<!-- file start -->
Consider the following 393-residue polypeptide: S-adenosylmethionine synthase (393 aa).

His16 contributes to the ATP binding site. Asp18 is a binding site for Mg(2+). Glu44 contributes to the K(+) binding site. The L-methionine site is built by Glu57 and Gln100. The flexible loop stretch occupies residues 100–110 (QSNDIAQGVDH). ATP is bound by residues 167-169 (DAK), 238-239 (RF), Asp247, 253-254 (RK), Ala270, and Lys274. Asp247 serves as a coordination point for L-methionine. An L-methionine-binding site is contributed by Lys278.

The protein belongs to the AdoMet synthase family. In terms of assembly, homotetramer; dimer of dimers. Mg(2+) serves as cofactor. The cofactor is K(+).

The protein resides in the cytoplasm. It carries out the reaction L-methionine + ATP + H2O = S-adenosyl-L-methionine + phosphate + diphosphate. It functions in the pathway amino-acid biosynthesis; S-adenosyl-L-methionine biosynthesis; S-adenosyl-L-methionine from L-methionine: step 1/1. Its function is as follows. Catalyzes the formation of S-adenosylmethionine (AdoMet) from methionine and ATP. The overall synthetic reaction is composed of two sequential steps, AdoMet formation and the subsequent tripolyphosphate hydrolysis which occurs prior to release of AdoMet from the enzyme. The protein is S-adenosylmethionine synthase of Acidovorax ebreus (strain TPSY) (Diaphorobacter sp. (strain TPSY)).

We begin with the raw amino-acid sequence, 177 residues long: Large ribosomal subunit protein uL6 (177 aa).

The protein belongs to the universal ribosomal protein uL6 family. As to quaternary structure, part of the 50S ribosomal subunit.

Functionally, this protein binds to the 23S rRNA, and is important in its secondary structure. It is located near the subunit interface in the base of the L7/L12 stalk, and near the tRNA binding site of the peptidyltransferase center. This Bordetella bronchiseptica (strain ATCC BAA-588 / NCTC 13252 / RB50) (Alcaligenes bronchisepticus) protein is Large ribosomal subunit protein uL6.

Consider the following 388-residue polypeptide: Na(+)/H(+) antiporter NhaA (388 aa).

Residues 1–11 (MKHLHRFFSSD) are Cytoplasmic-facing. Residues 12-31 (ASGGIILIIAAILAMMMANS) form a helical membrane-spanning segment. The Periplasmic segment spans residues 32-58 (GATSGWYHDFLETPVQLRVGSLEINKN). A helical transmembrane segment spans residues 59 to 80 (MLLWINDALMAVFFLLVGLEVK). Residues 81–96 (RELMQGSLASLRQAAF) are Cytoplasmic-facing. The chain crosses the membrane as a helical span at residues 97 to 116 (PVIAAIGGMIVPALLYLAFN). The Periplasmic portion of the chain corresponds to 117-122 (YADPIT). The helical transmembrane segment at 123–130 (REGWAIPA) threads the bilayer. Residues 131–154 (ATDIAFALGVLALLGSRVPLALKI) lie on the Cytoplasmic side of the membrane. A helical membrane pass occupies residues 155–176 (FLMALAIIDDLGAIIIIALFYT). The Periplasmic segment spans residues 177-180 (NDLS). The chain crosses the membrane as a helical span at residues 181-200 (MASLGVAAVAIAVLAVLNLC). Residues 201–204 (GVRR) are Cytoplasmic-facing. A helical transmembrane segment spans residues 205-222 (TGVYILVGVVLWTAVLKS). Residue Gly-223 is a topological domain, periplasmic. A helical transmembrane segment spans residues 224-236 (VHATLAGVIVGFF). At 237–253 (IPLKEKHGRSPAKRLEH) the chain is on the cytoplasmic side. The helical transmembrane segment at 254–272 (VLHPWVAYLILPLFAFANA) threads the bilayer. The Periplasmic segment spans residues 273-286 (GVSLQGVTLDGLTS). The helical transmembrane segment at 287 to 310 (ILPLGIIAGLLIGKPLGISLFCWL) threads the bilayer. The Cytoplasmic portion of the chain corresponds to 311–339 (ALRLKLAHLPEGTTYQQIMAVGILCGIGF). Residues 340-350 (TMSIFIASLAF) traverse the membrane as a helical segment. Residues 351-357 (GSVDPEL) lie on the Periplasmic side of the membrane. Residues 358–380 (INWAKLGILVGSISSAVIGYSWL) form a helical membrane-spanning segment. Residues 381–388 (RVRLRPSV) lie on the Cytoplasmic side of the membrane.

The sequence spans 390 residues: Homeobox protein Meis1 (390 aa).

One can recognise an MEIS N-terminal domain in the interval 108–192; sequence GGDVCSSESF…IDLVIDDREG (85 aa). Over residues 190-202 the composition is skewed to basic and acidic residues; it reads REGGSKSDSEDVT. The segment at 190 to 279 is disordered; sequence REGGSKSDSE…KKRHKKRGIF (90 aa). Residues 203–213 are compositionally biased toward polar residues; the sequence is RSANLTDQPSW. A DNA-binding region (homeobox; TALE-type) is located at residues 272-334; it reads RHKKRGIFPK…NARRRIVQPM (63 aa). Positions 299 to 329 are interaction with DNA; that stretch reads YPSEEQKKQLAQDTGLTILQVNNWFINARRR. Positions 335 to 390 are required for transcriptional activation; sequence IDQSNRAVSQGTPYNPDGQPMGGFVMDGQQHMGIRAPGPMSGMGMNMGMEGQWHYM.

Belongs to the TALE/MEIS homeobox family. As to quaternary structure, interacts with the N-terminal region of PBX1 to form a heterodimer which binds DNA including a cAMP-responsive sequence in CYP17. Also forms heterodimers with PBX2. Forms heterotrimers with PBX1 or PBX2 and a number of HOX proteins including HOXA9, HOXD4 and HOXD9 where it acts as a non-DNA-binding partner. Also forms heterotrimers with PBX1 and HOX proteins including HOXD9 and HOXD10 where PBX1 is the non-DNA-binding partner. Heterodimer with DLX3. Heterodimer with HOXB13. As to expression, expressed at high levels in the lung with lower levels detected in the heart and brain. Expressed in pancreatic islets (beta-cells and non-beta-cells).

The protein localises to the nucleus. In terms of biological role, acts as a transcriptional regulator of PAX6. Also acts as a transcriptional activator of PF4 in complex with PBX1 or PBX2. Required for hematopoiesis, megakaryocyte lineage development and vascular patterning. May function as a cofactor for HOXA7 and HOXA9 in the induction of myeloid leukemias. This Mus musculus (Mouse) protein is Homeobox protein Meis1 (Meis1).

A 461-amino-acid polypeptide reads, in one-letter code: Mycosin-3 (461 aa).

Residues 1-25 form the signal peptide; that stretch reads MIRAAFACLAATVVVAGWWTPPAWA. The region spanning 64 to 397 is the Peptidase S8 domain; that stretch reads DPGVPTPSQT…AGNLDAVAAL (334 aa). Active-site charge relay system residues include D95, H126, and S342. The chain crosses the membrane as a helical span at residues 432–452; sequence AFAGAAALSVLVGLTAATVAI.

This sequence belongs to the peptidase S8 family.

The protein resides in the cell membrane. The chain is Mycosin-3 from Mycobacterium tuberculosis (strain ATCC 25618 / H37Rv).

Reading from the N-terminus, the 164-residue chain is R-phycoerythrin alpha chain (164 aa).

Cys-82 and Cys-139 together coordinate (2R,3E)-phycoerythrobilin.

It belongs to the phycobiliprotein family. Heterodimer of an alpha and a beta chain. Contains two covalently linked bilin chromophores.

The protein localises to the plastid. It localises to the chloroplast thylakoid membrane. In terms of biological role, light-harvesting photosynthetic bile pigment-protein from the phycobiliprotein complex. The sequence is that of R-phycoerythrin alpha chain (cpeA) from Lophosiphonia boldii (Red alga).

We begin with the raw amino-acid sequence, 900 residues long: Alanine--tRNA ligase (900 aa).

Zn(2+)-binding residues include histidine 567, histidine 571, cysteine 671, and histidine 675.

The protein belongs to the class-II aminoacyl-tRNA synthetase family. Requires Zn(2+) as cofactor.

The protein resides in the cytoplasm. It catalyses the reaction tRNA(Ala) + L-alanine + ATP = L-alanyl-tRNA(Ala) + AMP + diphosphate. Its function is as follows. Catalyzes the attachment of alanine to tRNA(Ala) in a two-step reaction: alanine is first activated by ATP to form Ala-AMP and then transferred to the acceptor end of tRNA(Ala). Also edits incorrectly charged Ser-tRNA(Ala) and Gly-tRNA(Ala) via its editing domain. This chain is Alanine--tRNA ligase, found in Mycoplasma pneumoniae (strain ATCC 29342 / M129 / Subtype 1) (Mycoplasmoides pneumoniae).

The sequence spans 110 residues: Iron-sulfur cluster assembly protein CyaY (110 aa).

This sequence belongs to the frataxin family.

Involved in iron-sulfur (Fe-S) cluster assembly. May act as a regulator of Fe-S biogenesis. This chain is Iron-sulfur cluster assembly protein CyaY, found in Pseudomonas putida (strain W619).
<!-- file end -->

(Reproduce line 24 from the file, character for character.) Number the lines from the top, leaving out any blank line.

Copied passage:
The protein belongs to the class-II aminoacyl-tRNA synthetase family. Requires Zn(2+) as cofactor.